A leader like George
To be president of the most powerful country in the world is a high calling indeed. The responsibilities are many and weighty, the sacrifices real and substantial. Whomever holds the office is deserving of the respect and honor of a grateful nation for their service.
This year we once again have the privilege and duty of selecting one citizen to hold the highest position in the land, one who we hope will work for us, ”We, the people,” and not himself or his party. And though I’ve made my choice between the two candidates, I’ve found myself longing for the time when I would have seen another name on the ballot….George W.
Now, before you send me out into cyberspace because you don’t like former President Bush, know that, even though I do like Dubbya, I’m referring to our first president, George Washington. By all accounts, he was a man among men, one who demonstrated the heights of virtue and depths of fortitude possible when a man or woman sincerely resolves to follow after God, and integrates faith with life. He understood that a good leader must be a servant, and worked tirelessly and humbly to advance the cause of freedom and grow the new country that he helped establish. He had no personal ambitions for power, wealth, or honor. Just a sincere love of God and country that drove him to serve for as long as he was needed.
That’s the kind of president we need, one whose strength, courage, and wisdom proceed from a genuine faith in and dependence on God, because then they are founded on truth and infused with the Divine. The records of Washington’s writings and speeches paint a picture of a man unequivocally sure of God’s providential hand in his own life and in the establishment of the independent United States. In a letter dated March 11, 1792, Washington wrote, “I am sure that never was a people, who had more reason to acknowledge a Divine interposition in their affairs, than those of the United States; and I should be pained to believe that they have forgotten that agency, which was so often manifested during our Revolution, or that they failed to consider the omnipotence of that God who is alone able to protect them.”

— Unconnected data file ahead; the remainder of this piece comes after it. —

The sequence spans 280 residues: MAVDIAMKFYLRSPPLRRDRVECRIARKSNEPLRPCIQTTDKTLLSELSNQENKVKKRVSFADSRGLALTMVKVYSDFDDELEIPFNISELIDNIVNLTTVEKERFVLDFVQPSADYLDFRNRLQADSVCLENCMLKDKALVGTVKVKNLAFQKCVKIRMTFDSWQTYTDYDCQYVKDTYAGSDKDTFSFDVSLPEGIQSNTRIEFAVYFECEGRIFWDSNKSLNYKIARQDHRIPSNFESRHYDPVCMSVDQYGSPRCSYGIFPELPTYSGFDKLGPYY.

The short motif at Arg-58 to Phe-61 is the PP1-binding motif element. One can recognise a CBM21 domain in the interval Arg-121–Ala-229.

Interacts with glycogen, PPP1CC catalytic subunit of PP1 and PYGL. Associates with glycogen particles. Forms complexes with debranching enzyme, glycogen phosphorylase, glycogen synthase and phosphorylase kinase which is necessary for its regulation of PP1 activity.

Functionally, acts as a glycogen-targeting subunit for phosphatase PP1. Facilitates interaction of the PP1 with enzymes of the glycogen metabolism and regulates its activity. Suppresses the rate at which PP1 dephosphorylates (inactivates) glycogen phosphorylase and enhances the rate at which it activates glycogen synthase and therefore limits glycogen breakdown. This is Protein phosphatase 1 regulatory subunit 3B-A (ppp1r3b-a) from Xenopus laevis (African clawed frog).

How pained indeed would George Washington be to see how forgetful we have become. Whereas in the early days of our nation the God of the Bible was publicly and unashamedly acknowledged and thanked from all branches of government, these days the ACLU and the Freedom From Religion Foundation, among others, have so distorted the meaning and intent of the First Amendment with their lawsuits and threats as to make the mere mention of God from a government entity a risky proposition. But more importantly, many if not most Americans today are operating from a different worldview than our ancestors had, one that, if it includes God at all, sees Him as a mere bit player on the world stage, instead of the very reason for its existence and continuance.
The framers of our Constitution never intended to take God out of government. But that’s a topic for a separate post. Today I want to salute and thank the father of our country, George Washington, for his faithfulness in submitting his will to the will of “that great and glorious Being, who is the beneficent Author of all the good that was, that is, or that will be,” as he identified Him in a National Day of Thanksgiving Proclamation on October 3, 1789. And to implore the Father of all who believe to be merciful on these United States of America and once again raise up men and women with the faith and courage to serve Him in serving our country.